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Hypocortisolaemia and adrenocortical responsiveness at onset of septic shock



To characterise the plasma cortisol profile and adreno-cortial responsiveness (short Synacthen test) of patients in septic shock.


Retrospective assessment using case-notes and ICU charts.


University teaching hospital ICU.


68 septic shock patients with plasma cortisol and/or short Synacthen test measured at ICU-admission or onset of shock post ICU-admission. Patients were identified from a total population of 155 patients who had PCL and/or SST measured over a 4.5 year period.



Measurements and results

Patients with septic shock had a plasma cortisol ranging from 210–8900 nmol/l and mortality of 56%. There were 22 (32%) below (low) and 46 (68%) above (high) a ‘critical’ plasma cortisol of 500 nmol/l. Using stepwise logistic regression, mortality was adequately predicted by and increased with, increasing plasma cortisol and onset of shock remote from ICU-admission. Short Synacthen tests were available in 33 patients: 11 responders (cortisol increment >200 nmol/l above baseline 30 min after 0.25 mg intravenous Synacthen) and 22 hypo-responders. Mortality in patients was adequately predicted by and increased with a decrease in cortisol increment post-Synacthen. Thirteen patients (plasma cortisol 606±[SD] 297 nmol/l) had complete haemodynamic profiles before inotropic therapy; no relationship was demonstrated between plasma cortisol and circulatory variables. Follow-up revealed no cases of Addison's disease.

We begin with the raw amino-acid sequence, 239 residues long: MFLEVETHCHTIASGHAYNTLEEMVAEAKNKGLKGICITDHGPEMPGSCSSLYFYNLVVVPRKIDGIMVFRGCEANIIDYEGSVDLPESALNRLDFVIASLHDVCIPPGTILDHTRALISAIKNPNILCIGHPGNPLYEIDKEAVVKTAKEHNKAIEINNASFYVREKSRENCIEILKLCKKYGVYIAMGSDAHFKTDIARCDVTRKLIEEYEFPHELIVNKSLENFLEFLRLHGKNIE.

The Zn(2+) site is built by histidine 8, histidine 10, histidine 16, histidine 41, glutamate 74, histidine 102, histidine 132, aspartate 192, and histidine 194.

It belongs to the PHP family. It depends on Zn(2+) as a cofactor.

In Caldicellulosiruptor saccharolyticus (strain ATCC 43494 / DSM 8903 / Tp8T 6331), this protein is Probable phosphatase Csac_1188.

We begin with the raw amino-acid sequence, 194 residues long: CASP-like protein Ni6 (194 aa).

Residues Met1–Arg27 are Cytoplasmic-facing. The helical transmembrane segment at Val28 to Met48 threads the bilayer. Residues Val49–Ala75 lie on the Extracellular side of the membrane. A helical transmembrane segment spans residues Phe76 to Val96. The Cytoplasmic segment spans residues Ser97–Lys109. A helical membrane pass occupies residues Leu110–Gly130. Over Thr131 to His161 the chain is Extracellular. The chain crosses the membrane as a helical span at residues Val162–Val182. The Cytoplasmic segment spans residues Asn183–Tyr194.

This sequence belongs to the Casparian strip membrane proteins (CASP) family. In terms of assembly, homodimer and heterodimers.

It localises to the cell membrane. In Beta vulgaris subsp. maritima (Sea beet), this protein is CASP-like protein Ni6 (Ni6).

In septic shock, ‘hypocortisolaemia’ is not uncommon and does not predict a high mortality; adrenocortical hypo-responsiveness may be associated with poor outcome.

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Correspondence to J. L. Moran.

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Moran, J.L., Chapman, M.J., O'Fathartaigh, M.S. et al. Hypocortisolaemia and adrenocortical responsiveness at onset of septic shock. Intensive Care Med 20, 489–495 (1994). https://doi.org/10.1007/BF01711901

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Key words

  • Cortisol
  • Septic shock
  • Hypoadrenalism
  • Inotropes
  • Haemodynamics
  • Stepwise logistic regression